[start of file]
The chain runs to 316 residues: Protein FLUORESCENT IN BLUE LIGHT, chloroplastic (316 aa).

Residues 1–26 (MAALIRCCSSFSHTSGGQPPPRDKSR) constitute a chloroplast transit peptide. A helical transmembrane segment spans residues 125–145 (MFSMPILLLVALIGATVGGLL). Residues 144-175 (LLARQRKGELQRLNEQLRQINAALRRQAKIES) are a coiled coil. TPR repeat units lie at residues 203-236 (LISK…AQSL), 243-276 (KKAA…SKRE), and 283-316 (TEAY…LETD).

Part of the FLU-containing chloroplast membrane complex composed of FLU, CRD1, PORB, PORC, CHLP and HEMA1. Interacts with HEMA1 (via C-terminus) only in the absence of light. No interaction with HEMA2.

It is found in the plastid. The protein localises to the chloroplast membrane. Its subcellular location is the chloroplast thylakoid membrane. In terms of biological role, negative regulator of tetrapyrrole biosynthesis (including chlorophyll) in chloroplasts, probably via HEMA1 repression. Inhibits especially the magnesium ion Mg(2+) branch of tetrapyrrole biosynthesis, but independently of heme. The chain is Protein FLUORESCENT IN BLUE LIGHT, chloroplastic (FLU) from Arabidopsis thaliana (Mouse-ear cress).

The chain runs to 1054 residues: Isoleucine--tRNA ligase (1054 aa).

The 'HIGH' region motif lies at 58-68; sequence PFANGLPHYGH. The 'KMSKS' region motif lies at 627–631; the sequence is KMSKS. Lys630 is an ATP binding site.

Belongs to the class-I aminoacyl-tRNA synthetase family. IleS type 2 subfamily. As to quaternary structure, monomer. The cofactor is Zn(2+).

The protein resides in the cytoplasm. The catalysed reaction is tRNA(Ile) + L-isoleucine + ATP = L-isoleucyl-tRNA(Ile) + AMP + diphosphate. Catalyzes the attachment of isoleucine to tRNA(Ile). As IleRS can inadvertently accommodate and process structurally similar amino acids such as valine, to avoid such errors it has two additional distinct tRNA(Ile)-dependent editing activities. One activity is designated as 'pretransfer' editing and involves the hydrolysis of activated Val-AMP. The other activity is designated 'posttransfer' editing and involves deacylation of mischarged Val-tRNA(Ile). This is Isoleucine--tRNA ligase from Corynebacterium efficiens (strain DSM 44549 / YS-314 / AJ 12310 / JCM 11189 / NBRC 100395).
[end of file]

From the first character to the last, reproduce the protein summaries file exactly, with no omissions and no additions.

The chain runs to 316 residues: Protein FLUORESCENT IN BLUE LIGHT, chloroplastic (316 aa).

Residues 1–26 (MAALIRCCSSFSHTSGGQPPPRDKSR) constitute a chloroplast transit peptide. A helical transmembrane segment spans residues 125–145 (MFSMPILLLVALIGATVGGLL). Residues 144-175 (LLARQRKGELQRLNEQLRQINAALRRQAKIES) are a coiled coil. TPR repeat units lie at residues 203-236 (LISK…AQSL), 243-276 (KKAA…SKRE), and 283-316 (TEAY…LETD).

Part of the FLU-containing chloroplast membrane complex composed of FLU, CRD1, PORB, PORC, CHLP and HEMA1. Interacts with HEMA1 (via C-terminus) only in the absence of light. No interaction with HEMA2.

It is found in the plastid. The protein localises to the chloroplast membrane. Its subcellular location is the chloroplast thylakoid membrane. In terms of biological role, negative regulator of tetrapyrrole biosynthesis (including chlorophyll) in chloroplasts, probably via HEMA1 repression. Inhibits especially the magnesium ion Mg(2+) branch of tetrapyrrole biosynthesis, but independently of heme. The chain is Protein FLUORESCENT IN BLUE LIGHT, chloroplastic (FLU) from Arabidopsis thaliana (Mouse-ear cress).

The chain runs to 1054 residues: Isoleucine--tRNA ligase (1054 aa).

The 'HIGH' region motif lies at 58-68; sequence PFANGLPHYGH. The 'KMSKS' region motif lies at 627–631; the sequence is KMSKS. Lys630 is an ATP binding site.

Belongs to the class-I aminoacyl-tRNA synthetase family. IleS type 2 subfamily. As to quaternary structure, monomer. The cofactor is Zn(2+).

The protein resides in the cytoplasm. The catalysed reaction is tRNA(Ile) + L-isoleucine + ATP = L-isoleucyl-tRNA(Ile) + AMP + diphosphate. Catalyzes the attachment of isoleucine to tRNA(Ile). As IleRS can inadvertently accommodate and process structurally similar amino acids such as valine, to avoid such errors it has two additional distinct tRNA(Ile)-dependent editing activities. One activity is designated as 'pretransfer' editing and involves the hydrolysis of activated Val-AMP. The other activity is designated 'posttransfer' editing and involves deacylation of mischarged Val-tRNA(Ile). This is Isoleucine--tRNA ligase from Corynebacterium efficiens (strain DSM 44549 / YS-314 / AJ 12310 / JCM 11189 / NBRC 100395).